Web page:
Displaying Code in Marketing Material: Why and How

tl;dr Align code samples with specific value propositions of your product. If you can't show value in < 3 seconds, don't bother. Only show what you need to and make sure it looks good using a tool like Carbon, Asciinema, or GifCap.

Marketing dev tools is difficult for many reasons. Often you're marketing to multiple audiences with dramatically different needs, from different types of developers to the businesses that actually pay for the tools. Most marketing advice is targeted at dissimilar industries. And to top it off, your "product" may be nothing more than a CLI tool.

Even a simple object like an apple has a thousand more aesthetic possibilities for photos, designs, and emotional appeals than code does. Hungry for terminal?

Side note: if you're the OSS maintainer that thinks "marketing" is for commercial froods and sellouts, then you're either blessed with a tool so useful that you're showered with cash by grateful developers, or you're a saint. Just remember that most saints didn't meet happy ends.

# Why to Include Code in Dev Tool Marketing

Code is complex. Why even bother including it in your marketing material for a dev tool?

Many marketers rely on amalgamated graphics or conceptual diagrams to make enterprise software and other "boring" tools seem exciting. This may work well for the suits (particularly those who assigned budget to make said shiny graphics), but a polished veneer without substance can alienate developers.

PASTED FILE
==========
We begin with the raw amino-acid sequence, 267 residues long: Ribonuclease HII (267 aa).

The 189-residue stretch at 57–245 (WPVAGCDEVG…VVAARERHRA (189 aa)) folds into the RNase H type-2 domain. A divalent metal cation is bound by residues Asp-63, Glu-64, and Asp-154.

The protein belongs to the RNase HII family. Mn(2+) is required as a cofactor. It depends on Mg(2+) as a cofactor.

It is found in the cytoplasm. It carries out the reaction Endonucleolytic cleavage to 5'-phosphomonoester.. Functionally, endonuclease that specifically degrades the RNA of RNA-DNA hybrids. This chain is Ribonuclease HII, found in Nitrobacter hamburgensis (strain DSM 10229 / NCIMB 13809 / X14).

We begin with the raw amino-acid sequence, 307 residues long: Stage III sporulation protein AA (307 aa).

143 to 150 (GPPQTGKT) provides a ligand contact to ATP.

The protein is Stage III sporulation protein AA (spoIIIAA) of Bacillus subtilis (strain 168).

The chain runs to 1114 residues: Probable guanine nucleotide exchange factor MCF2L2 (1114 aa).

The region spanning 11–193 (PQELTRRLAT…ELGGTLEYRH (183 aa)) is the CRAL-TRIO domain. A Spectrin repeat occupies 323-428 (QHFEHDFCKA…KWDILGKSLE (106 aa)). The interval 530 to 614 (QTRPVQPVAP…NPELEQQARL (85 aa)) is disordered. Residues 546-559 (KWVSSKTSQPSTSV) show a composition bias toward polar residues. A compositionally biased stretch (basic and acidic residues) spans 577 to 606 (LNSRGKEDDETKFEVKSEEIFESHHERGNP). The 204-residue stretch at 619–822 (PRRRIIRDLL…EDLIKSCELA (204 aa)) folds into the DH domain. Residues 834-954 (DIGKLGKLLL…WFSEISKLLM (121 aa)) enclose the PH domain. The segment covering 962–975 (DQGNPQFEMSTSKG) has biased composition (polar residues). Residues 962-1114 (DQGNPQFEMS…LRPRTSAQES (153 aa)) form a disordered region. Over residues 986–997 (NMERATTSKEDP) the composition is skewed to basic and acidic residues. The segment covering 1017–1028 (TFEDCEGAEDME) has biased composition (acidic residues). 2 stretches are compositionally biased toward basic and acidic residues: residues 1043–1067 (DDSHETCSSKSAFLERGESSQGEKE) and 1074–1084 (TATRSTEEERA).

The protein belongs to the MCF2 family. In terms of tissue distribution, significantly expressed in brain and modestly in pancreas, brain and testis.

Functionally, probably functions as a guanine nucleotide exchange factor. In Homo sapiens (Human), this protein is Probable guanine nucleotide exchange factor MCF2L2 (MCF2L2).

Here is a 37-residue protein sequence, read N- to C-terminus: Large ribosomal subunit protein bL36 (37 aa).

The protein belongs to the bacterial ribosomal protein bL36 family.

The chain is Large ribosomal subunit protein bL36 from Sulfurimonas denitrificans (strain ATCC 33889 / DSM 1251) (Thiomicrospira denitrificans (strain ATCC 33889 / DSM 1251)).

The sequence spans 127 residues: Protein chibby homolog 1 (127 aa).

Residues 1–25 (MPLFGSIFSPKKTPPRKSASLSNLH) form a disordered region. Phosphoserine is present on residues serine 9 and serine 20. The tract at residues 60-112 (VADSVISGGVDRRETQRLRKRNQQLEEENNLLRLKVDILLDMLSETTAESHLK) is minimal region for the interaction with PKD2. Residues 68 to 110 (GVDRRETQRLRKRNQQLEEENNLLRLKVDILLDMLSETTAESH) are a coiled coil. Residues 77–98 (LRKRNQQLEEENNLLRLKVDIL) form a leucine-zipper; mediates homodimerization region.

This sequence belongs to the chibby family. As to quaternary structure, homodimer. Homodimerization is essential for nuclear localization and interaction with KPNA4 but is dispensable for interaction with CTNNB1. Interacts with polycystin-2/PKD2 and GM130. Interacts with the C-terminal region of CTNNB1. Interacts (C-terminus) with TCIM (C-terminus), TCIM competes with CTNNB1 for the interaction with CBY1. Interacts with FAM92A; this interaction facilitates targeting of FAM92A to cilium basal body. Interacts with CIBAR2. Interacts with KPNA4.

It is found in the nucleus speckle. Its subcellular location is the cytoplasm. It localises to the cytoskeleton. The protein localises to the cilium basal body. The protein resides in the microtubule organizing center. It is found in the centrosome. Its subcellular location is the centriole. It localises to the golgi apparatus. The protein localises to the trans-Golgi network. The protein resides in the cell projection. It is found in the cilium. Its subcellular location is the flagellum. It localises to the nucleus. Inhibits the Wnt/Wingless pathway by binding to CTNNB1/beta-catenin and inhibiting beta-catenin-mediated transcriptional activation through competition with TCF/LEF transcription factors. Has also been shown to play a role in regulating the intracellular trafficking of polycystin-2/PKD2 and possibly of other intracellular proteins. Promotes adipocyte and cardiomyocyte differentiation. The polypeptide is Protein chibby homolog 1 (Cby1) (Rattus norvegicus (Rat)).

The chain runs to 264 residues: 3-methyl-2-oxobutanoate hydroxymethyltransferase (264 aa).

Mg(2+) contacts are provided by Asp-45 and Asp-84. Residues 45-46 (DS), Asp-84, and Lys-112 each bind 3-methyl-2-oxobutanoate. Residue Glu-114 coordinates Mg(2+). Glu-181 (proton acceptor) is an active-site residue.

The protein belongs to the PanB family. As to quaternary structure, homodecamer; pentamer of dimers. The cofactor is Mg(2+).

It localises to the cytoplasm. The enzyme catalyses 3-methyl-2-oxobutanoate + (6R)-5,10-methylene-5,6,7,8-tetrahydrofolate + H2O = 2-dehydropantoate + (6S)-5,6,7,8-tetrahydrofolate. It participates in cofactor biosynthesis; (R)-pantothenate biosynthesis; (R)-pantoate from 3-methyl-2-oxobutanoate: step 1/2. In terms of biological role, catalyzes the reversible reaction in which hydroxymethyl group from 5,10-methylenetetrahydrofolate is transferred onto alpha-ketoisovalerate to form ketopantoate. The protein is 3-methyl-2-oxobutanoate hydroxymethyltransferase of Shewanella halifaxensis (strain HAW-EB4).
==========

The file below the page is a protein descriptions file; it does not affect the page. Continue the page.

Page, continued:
The best marketing tries to focus on the true value props - the things you've tested and proven with customer research - and communicates them in the most succinct way possible.

For developers, your value propositions should be clear answers to questions like...

  • "How does this make my job easier?"
  • "Does this solve a problem I experience now?"
  • "Will this tool enable me to do something cool/profitable/impressive to my boss?"

Code can be a great way of answering this questions when it's used correctly. And if you can effectively combine meaty code samples with emotional appeals that strike to the core of the developer experience, you can easily elevate your dev tool marketing into the 99th percentile.

# How to Include Code in Dev Tool Marketing

Broadly speaking, there are two types of "code" samples: static code samples and dynamic demos.

A "static code sample" is a snippet of code. It's a great way to show developers how clear and easy your syntax is. It should be brief, concicse, and self-explanatory.

A "dynamic demo" is typically a command line or IDE screengrab, showing short example of a developer using the tool in realtime. It should show the developer how quick it is to go from 0 to "ah ha, cool!" What's ultimate payoff screenshot at the end? Can I get there in less than 3 seconds while making sense to a casual (ie distracted) viewer?

# Making Static Code Look Great


Code Markup (styled HTML):

# Showing the Action

ASCIInema: Good for short clips of terminal-only examples where you want people to be able to copy paste commands. High fidelity.

GifCap: Good for short clips beyond the terminal (live IDE example, browser showoffs). Decent fidelity. Not for interactive samples.

Dynamic JS-powered: